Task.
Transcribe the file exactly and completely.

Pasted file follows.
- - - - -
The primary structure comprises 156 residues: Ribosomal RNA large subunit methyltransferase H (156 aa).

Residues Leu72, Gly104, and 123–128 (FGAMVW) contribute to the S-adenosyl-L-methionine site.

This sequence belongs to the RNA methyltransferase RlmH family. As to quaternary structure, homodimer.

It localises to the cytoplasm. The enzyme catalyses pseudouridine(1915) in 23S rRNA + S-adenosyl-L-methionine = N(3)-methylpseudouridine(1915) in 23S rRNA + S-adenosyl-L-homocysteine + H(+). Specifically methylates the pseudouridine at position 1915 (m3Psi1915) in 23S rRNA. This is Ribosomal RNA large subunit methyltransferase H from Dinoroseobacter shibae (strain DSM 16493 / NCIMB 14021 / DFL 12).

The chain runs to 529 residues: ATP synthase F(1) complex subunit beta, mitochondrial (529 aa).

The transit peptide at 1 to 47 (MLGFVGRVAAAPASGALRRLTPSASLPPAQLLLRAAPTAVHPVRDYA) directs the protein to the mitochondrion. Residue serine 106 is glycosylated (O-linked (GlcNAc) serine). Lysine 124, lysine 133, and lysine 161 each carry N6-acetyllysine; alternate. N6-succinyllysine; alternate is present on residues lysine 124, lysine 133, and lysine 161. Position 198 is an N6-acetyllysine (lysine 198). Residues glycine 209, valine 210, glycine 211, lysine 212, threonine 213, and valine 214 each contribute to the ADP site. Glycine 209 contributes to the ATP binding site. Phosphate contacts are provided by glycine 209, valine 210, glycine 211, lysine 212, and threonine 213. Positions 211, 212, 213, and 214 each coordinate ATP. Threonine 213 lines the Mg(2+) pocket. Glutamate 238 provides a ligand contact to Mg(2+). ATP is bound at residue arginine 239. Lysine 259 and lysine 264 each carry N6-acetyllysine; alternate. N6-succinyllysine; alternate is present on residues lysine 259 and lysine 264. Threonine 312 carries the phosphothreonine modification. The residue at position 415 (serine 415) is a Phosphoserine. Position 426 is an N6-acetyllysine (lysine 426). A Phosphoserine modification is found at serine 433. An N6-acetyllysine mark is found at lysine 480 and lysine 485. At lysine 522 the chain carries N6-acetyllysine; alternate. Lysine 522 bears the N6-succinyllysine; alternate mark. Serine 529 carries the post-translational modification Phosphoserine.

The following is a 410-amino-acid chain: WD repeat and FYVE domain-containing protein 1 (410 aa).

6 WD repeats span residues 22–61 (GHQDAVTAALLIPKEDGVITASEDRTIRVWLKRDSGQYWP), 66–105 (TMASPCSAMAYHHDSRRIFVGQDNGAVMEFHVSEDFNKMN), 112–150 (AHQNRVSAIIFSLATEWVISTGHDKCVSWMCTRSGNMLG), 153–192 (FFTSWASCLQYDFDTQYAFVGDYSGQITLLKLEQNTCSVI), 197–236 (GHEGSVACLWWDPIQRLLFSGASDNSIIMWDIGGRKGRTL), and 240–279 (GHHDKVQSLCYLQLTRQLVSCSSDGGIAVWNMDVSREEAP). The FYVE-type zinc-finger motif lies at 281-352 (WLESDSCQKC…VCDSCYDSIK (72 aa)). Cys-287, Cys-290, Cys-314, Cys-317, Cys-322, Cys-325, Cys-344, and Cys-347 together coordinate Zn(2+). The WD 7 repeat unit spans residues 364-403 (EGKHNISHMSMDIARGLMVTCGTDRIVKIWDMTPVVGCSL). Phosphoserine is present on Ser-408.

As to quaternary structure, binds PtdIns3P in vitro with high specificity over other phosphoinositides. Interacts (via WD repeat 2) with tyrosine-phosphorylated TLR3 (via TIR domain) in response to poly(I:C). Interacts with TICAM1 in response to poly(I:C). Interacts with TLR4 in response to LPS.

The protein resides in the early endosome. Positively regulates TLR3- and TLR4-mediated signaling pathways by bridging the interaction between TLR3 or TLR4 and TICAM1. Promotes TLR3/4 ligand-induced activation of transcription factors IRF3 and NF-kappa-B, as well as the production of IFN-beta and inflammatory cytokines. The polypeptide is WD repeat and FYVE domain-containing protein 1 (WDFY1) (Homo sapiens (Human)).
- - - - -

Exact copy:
The primary structure comprises 156 residues: Ribosomal RNA large subunit methyltransferase H (156 aa).

Residues Leu72, Gly104, and 123–128 (FGAMVW) contribute to the S-adenosyl-L-methionine site.

This sequence belongs to the RNA methyltransferase RlmH family. As to quaternary structure, homodimer.

It localises to the cytoplasm. The enzyme catalyses pseudouridine(1915) in 23S rRNA + S-adenosyl-L-methionine = N(3)-methylpseudouridine(1915) in 23S rRNA + S-adenosyl-L-homocysteine + H(+). Specifically methylates the pseudouridine at position 1915 (m3Psi1915) in 23S rRNA. This is Ribosomal RNA large subunit methyltransferase H from Dinoroseobacter shibae (strain DSM 16493 / NCIMB 14021 / DFL 12).

The chain runs to 529 residues: ATP synthase F(1) complex subunit beta, mitochondrial (529 aa).

The transit peptide at 1 to 47 (MLGFVGRVAAAPASGALRRLTPSASLPPAQLLLRAAPTAVHPVRDYA) directs the protein to the mitochondrion. Residue serine 106 is glycosylated (O-linked (GlcNAc) serine). Lysine 124, lysine 133, and lysine 161 each carry N6-acetyllysine; alternate. N6-succinyllysine; alternate is present on residues lysine 124, lysine 133, and lysine 161. Position 198 is an N6-acetyllysine (lysine 198). Residues glycine 209, valine 210, glycine 211, lysine 212, threonine 213, and valine 214 each contribute to the ADP site. Glycine 209 contributes to the ATP binding site. Phosphate contacts are provided by glycine 209, valine 210, glycine 211, lysine 212, and threonine 213. Positions 211, 212, 213, and 214 each coordinate ATP. Threonine 213 lines the Mg(2+) pocket. Glutamate 238 provides a ligand contact to Mg(2+). ATP is bound at residue arginine 239. Lysine 259 and lysine 264 each carry N6-acetyllysine; alternate. N6-succinyllysine; alternate is present on residues lysine 259 and lysine 264. Threonine 312 carries the phosphothreonine modification. The residue at position 415 (serine 415) is a Phosphoserine. Position 426 is an N6-acetyllysine (lysine 426). A Phosphoserine modification is found at serine 433. An N6-acetyllysine mark is found at lysine 480 and lysine 485. At lysine 522 the chain carries N6-acetyllysine; alternate. Lysine 522 bears the N6-succinyllysine; alternate mark. Serine 529 carries the post-translational modification Phosphoserine.

The following is a 410-amino-acid chain: WD repeat and FYVE domain-containing protein 1 (410 aa).

6 WD repeats span residues 22–61 (GHQDAVTAALLIPKEDGVITASEDRTIRVWLKRDSGQYWP), 66–105 (TMASPCSAMAYHHDSRRIFVGQDNGAVMEFHVSEDFNKMN), 112–150 (AHQNRVSAIIFSLATEWVISTGHDKCVSWMCTRSGNMLG), 153–192 (FFTSWASCLQYDFDTQYAFVGDYSGQITLLKLEQNTCSVI), 197–236 (GHEGSVACLWWDPIQRLLFSGASDNSIIMWDIGGRKGRTL), and 240–279 (GHHDKVQSLCYLQLTRQLVSCSSDGGIAVWNMDVSREEAP). The FYVE-type zinc-finger motif lies at 281-352 (WLESDSCQKC…VCDSCYDSIK (72 aa)). Cys-287, Cys-290, Cys-314, Cys-317, Cys-322, Cys-325, Cys-344, and Cys-347 together coordinate Zn(2+). The WD 7 repeat unit spans residues 364-403 (EGKHNISHMSMDIARGLMVTCGTDRIVKIWDMTPVVGCSL). Phosphoserine is present on Ser-408.

As to quaternary structure, binds PtdIns3P in vitro with high specificity over other phosphoinositides. Interacts (via WD repeat 2) with tyrosine-phosphorylated TLR3 (via TIR domain) in response to poly(I:C). Interacts with TICAM1 in response to poly(I:C). Interacts with TLR4 in response to LPS.

The protein resides in the early endosome. Positively regulates TLR3- and TLR4-mediated signaling pathways by bridging the interaction between TLR3 or TLR4 and TICAM1. Promotes TLR3/4 ligand-induced activation of transcription factors IRF3 and NF-kappa-B, as well as the production of IFN-beta and inflammatory cytokines. The polypeptide is WD repeat and FYVE domain-containing protein 1 (WDFY1) (Homo sapiens (Human)).